MODERN DAY METAL DETECTION FOR OLD MILL

Bacheldre Watermill

MODERN DAY METAL DETECTION FOR CENTURIES-OLD MILL

As Lock Inspection Systems’ recent installation at Bacheldre Mill illustrates, artisanal producers as well as large industrial food manufacturers stand to benefit from advanced in-line quality control.

Bacheldre Mill in Mid Wales dates back to 1575 and was taken over by former Royal Mail workers Matt and Anne Scott in 2002. Initially planning to operate the site for camping, they were inspired by the idea of preserving and building on the mill’s heritage. They turned the water mill from a working museum, grinding a tonne of grain a month, into a thriving cottage industry, producing premium stone-ground bread, home baking and speciality flours including spelt, rye, wholemeal and oak smoked varieties. Demand means that the stones are now turned by motor as opposed to water, but aside from this, the production methods are very much in keeping with tradition.

Bacheldre Mill counts Waitrose, delicatessens, independent food halls and Michelin star restaurants among its customers. All of these high-end establishments expect the very highest quality standards from their suppliers. To ensure they do not default on their commitment to supply unadulterated, stone-ground flour, the Scotts have implemented a three-tier quality control system which utilises magnets, receivers and automated metal detection equipment from Lock Inspection Systems.

Lock Inspection's range of metal detectors identify reject and provide real time product and batch data to ensure full traceability flour“We might operate from a centuries-old mill but we have adopted the latest food production standards including a full HACCP system,” says Matt Scott. “We’ve never had any issues with metallic contamination, but with the quality of our product of paramount importance, we cannot afford to be complacent. As in any food production environment there is always a chance that a problem within the upstream manufacturing process, for example, a bolt coming off an auger, could result in metal entering the product flow. Deploying metal detection gives us the reassurance that even if this does happen, each bag of flour that leaves the mill will still be contaminant-free.” And the Scotts’ trust in Lock’s metal detection units has not been misplaced. “Lock’s systems are performing exactly as we hoped they would. They are proving reliable, giving us complete peace of mind,” adds Matt Scott.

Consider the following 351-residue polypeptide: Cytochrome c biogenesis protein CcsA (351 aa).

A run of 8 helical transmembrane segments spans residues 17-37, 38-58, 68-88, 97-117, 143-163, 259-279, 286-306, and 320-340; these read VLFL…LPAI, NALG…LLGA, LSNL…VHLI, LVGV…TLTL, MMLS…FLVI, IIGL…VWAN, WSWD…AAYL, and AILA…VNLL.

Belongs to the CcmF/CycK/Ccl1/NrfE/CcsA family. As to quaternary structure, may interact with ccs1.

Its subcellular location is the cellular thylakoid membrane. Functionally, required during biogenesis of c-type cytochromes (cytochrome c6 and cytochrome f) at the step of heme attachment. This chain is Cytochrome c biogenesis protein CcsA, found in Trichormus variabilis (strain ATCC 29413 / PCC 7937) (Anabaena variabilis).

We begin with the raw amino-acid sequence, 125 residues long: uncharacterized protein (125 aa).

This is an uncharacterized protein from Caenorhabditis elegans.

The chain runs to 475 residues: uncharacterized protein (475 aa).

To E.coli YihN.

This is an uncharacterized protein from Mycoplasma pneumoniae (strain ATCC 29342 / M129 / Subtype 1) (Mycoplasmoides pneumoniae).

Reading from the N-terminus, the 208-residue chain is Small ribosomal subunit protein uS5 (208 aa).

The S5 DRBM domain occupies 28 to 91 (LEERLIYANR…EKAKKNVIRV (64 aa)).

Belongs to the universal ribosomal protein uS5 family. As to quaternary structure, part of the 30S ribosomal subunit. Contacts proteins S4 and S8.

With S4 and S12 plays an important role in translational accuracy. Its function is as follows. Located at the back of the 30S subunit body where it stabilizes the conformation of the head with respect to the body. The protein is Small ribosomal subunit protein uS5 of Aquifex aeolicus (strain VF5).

Bacheldre Mill has two Lock units in operation. One, a compact throat metal detector which inspects flour as it flows into bulk 16 and 25kg bags, is located within the mill itself. The other conveyorised system is located in the packing hall, where it performs a final check on 500g, 1kg and 1.5kg retail bags of flour before they are packed into transit cases. Approximately 4000 retail bags of flour pass through the inspection unit each day.

The metallised labels on the retail packs could potentially cause problems for some metal detectors, but as Rob Gray, from Lock Inspection Systems, explains, Lock’s multi-frequency units are engineered to find metal within metallised packaging without the risk of false rejects. “Our multi-frequency systems work within a range of three crystal tuned frequencies and will automatically select the optimum frequency according to product characteristics. So when the unit is confronted with metallised packaging, it will operate at a frequency which can ignore this but which still delivers excellent detection results.” Bacheldre Mill also uses Lock’s proprietary DDS software to assist with detector set up. “By optimising the product settings and detector parameters, this software ensures the highest sensitivity levels are achieved when inspecting metallised packs,” says Gray.

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